On the war god's interplanetary base on the planet Mars, Deception operates the Lie Factory, which uses slaves, spirits from different planets such as Earth and Saturn that inhabit bodies, to craft deceptions for a variety of stratagems. Other slaves are used for gladiator conflicts. When Wonder Woman's astral form traveled to Mars to rescue Steve Trevors, Deception recognized her and revealed her identity to Mars after she won in the arena. He gave advice to Mars to pretend not to know who she was to trap her. However Wonder Woman was able to rescue Steve, overcome Mars and his soldiers, and escape to Earth. Deception was the second of Mars' lieutenants sent to capture Wonder Woman, refusing at first as he said his servants were writing propaganda for the Nazis and Japanese and he could not capture Wonder Woman without their help. Wonder Woman was captured by an agent of his Naha with her magic lasso after being given a fake lasso. She was taken onto a ship where she was left bound hand and foot, along with being gagged and blindfolded with plaster. However Wonder Woman was able to escape with the help of Etta Candy who she telepathically contacted. Deception tried to convince Hirohito to cause more war in Hawaii by disguising himself as a General. However Wonder Woman foiled his plan to cause further war with the help of Etta Candy and sent his phantom form fleeing back to Mars in the form of a slave girl. He was then imprisoned by Mars, his imprisonment causing Hirohito to speak truthfully to the Italian Ambassador. Deception was released when Wonder Woman was brought back in chains by Conquest. Deception enlists the aid of the women-hating Doctor Psycho after finding women are being used in the War Effort, hoping to continue inequality. After repeated failures, Mars strips him of his mighty appearance, leaving him a weak, toothless man. He was imprisoned with the female slaves, but convinced them to rebel and briefly ruled Mars, imprisoning the God Mars. He took over the Moon and was able to drug the Goddess Diana, but was defeated by Wonder Woman.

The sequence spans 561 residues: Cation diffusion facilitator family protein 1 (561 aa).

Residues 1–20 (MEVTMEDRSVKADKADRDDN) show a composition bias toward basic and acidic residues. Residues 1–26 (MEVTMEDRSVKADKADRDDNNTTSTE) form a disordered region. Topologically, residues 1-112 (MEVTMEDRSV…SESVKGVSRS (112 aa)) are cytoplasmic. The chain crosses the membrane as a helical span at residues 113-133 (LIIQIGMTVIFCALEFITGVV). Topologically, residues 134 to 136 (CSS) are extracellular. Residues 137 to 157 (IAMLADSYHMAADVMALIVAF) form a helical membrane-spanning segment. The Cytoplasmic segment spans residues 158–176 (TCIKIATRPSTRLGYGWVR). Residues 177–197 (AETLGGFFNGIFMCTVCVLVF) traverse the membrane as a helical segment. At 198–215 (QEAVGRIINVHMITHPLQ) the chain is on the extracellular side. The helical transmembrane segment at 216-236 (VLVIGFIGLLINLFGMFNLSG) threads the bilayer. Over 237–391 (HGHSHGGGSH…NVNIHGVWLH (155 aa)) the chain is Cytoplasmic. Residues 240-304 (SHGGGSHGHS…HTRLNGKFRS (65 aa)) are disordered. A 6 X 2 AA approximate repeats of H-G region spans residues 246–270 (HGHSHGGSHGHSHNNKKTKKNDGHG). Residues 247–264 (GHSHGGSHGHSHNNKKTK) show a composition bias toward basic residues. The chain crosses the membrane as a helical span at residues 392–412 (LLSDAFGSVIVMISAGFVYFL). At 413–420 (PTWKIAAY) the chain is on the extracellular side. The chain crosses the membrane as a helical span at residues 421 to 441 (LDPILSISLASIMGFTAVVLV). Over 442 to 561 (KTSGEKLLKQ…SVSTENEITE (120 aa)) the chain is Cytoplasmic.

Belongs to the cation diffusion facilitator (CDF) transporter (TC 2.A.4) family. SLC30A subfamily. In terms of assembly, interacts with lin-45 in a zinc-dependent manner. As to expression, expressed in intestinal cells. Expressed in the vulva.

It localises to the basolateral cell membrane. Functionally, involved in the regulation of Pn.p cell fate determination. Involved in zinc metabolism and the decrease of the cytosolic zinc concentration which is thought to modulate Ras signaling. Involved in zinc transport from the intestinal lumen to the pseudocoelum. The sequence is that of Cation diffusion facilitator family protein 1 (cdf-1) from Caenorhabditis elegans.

He eventually begins working independently from Mars, and continues to unsuccessfully battle Wonder Woman. In the late 1950s he received a makeover with other members of the Wonder Woman cast. He now wore an orange and black costume and hood and, characteristic of a master of illusion, the color of his skin changed from yellow. He tries to attack the entire Solar System of Earth-1 after capturing Wonder Woman and Steve with a key that transforms into a spaceship which paralyzes them and leaves Earth. But Wonder Woman is able to escape using her bracelet to turn off the device and destroy all three-thirds of his fleet which were massing at different planets. Deception's own ship crashes into an Earth satellite. However he made numerous Silver Age reappearances.